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If you’re a dog parent, there’s a good chance you’ve heard about bully sticks. And if you’ve got a dog that loves to chew (we’re so sorry!) a bully stick might be just the solution you’re looking for.
Dogs love them, too. So what’s the issue? Well, bully sticks have one big disadvantage—they stink. A lot.
So why do bully sticks smell so bad? And is there anything you can do to prevent it?
Before we can really explain that, we need to explain what they are, so let’s get down to the nitty-gritty about bully sticks.
Bully sticks, also known as pizzles sticks, beef sticks, beef pizzle, and more, are single-ingredient, long-lasting, digestible chew treats for dogs. So far, sounds like a good thing, right? Well…that depends 100 percent on your own way of thinking.
According to what Dr. Kerri Wiedmeyer, an emergency veterinarian with WVRC Emergency & Specialty Pet Care in Waukesha, Wisconsin, told Paw Culture, the single ingredient may be a little shocking: it’s bull or steer penis.
And no matter how gross you might think they are, dogs do not care.
Dr. Cailin Heinze, a veterinarian at Tufts University’s Cummings School of Veterinary Medicine, told the publication, “They’re super popular–probably one of the most popular dog treats on the market.”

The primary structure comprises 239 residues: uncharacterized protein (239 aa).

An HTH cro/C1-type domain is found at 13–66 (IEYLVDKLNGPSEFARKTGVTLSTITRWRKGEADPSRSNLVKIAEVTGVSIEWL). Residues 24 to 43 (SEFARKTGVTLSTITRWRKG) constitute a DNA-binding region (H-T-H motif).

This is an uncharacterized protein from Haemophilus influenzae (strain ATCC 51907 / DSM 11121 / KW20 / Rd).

On the surface, bully sticks sound like a great treat for dogs.
According to the American Kennel Club, they’re the perfect thing to give to a dog with a desire to chew—which, let’s be honest, is pretty much all of them.
They say bully sticks contain lots of protein and are free of artificial ingredients that many health-conscious dog lovers try to avoid.
And not only do they last a lot longer than many other chewy treats, but they also won’t break into several pieces and digest easily. Three cheers for bully sticks, from jumbo to tiny to beautifully braided!
But, some experts claim there are also a few drawbacks to handing over bully sticks to your chew-happy pup.
Tufts University’s Cummings School of Veterinary Medicine conducted a small study on bully sticks, and nearly a third of the samples they tested were positive for some form of bacteria.
Not only does this put your dog at risk for illness but also yourself, since you’re handling the treats.
If you think about it, this isn’t too surprising, considering the fact that bully sticks are animal byproducts, and we do not regulate pet treats in the same way as pet food.
According to Wiedmeyer, they may also be unsafe for your dog’s teeth. While many consider chewing on bully sticks beneficial as it helps clean the teeth, she says that can sometimes lead to teeth fractures in dogs—not something any dog owner (or dog) wants to deal with.
They’re also high in calories, with one six-inch bully stick adding up to around 88 calories, says Levine. That may not be a huge concern for larger dogs, but it’s a significant amount of the daily calorie allowance for smaller breeds.